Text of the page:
The combat system is best described as a combination of the throws and chain combo attacks of a Namco fighter and the faster paced, hadoken-throwing duels of Fighting Street lore. Being a Dragon Ball game, the fighting system also throws in some of the bonkers flying, floating, exploding, all-out super moves ridiculousness you would expect. Your characters can transform during a battle, just like the preceding games, however doing so no longer simply drains your Ki levels. In fact, it is the way the Ki system operates that makes the game so different to the original. Although, in-game, it behaves the same way as charge bars or “super” gauge stocks from other fighters, Ki is vital to the series as a whole; it represents the Force Energy used as the basis for the special powers and martial arts shenanigans in the Dragon Ball universe. Budokai 3 gives every character a base Ki level, which will increase or decrease depending on your actions. Go above your base Ki level and your attack power will increase, dip below and and you will receive a bonus increasing your defence. Performing dodge manoeuvres or teleporting will drain your Ki, too. Everything you do needs to be with a close eye on your Ki levels as well as your vitality gauge. Do you play it safe and conserve your energy for the right moment? Or are you trigger happy and just want to hit the L2 button to enter Hyper mode and finish off your foe with a dazzling ultimate Attack?
There are other new mechanics that made the third canonical Budokai game such fun. Beam Struggles occur when two attacks collide, which sets off a QTE-style rotate-the-sticks face-off, a kind of crazy animé tug of war scenario that can sometimes even result in an Energy Wave Blast Double KO (wooo!). Dodging attacks is an all-new inclusion, and although it costs precious Ki, it certainly makes life easier; particularly as the game can become bloody difficult at times.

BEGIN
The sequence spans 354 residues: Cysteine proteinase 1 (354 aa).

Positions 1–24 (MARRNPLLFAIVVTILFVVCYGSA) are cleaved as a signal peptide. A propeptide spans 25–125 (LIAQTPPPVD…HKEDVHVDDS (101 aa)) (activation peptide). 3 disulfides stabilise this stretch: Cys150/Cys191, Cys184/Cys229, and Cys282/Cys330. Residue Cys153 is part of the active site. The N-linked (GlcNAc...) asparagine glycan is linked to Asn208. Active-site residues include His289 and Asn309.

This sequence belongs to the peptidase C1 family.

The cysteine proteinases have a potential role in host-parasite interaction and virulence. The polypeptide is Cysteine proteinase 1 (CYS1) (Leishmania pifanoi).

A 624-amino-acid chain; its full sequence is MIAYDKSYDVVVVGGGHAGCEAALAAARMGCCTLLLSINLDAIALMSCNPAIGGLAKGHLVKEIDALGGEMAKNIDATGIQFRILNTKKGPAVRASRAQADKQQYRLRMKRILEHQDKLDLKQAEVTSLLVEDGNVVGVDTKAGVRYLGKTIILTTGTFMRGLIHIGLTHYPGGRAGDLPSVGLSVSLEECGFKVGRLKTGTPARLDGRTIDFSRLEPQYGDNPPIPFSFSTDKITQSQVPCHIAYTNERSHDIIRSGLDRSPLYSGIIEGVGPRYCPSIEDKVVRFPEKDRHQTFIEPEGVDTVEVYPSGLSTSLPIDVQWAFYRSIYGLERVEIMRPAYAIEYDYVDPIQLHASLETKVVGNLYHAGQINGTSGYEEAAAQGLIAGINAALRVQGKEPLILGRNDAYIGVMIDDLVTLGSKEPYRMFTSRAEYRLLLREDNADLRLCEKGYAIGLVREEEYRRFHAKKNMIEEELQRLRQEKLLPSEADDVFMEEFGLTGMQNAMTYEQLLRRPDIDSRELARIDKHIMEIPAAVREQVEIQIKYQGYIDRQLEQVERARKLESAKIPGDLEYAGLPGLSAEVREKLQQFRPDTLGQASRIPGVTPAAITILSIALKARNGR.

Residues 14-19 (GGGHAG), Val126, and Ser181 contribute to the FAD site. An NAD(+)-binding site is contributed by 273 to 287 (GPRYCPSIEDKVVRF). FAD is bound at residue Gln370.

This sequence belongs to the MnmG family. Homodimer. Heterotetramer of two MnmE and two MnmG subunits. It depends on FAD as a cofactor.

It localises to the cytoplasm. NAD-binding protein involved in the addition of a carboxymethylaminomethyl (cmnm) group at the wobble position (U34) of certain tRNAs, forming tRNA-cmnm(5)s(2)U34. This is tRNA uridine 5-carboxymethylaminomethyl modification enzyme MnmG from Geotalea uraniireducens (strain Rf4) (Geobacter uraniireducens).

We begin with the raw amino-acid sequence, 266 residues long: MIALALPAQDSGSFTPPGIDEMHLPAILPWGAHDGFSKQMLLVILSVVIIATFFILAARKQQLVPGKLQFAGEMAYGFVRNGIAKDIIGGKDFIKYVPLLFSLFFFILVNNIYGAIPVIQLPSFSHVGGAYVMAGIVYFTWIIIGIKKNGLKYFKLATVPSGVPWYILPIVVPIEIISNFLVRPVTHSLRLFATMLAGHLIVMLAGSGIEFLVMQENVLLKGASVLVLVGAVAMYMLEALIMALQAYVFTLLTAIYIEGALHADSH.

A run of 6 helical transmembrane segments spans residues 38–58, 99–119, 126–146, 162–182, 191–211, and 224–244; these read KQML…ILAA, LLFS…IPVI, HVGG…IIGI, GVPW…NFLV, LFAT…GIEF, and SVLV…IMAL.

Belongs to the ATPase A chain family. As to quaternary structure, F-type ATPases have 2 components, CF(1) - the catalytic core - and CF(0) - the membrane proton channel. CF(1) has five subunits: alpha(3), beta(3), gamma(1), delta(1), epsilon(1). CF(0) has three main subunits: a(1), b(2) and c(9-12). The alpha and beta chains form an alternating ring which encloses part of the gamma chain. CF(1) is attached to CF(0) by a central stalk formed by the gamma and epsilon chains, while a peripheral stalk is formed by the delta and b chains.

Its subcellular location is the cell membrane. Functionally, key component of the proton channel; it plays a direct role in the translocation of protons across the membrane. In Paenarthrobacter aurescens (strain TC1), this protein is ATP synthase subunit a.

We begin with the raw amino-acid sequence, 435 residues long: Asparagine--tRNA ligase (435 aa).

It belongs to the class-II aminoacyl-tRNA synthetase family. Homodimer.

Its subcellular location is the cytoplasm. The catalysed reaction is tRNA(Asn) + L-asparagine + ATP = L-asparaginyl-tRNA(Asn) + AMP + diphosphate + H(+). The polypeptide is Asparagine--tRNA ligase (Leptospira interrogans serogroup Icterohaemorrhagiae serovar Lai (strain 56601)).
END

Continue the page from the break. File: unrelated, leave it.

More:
VERDICT: The package as a whole suffers from a lack of online play, which is a shame, particularly as most of the core fanbase would have played these games back in the day in bedrooms with their mates, and there is no way of sharing more of those Toriyama-based fun times over an internet connection. The soundtrack is also different from the original games.
Sure, this is mainly because the bloke who composed the original tunes had been accused of plagiarism, but fans will wonder why the games now feature music mainly pinched from the Budokai Tenkaichi titles.
The first game in the series is poor. It looks dated, it doesn’t play well, and is jerky and crude in its execution. There really wasn’t any excuse for the second game in the series (and its Z 2 V update) to be left out, harming the overall value for money. Budokai 3, however, is a terrific game. It shocked me, if I am honest, and it is a game that I have had a lot of fun experiencing for the first time, my snobbish attitude to fighters, be damned! It is almost worth the price of admission alone, however, as I have said many times before, it may be worth hunting down the original title if you have the ability to play PS2 discs, as it will save you a few quid.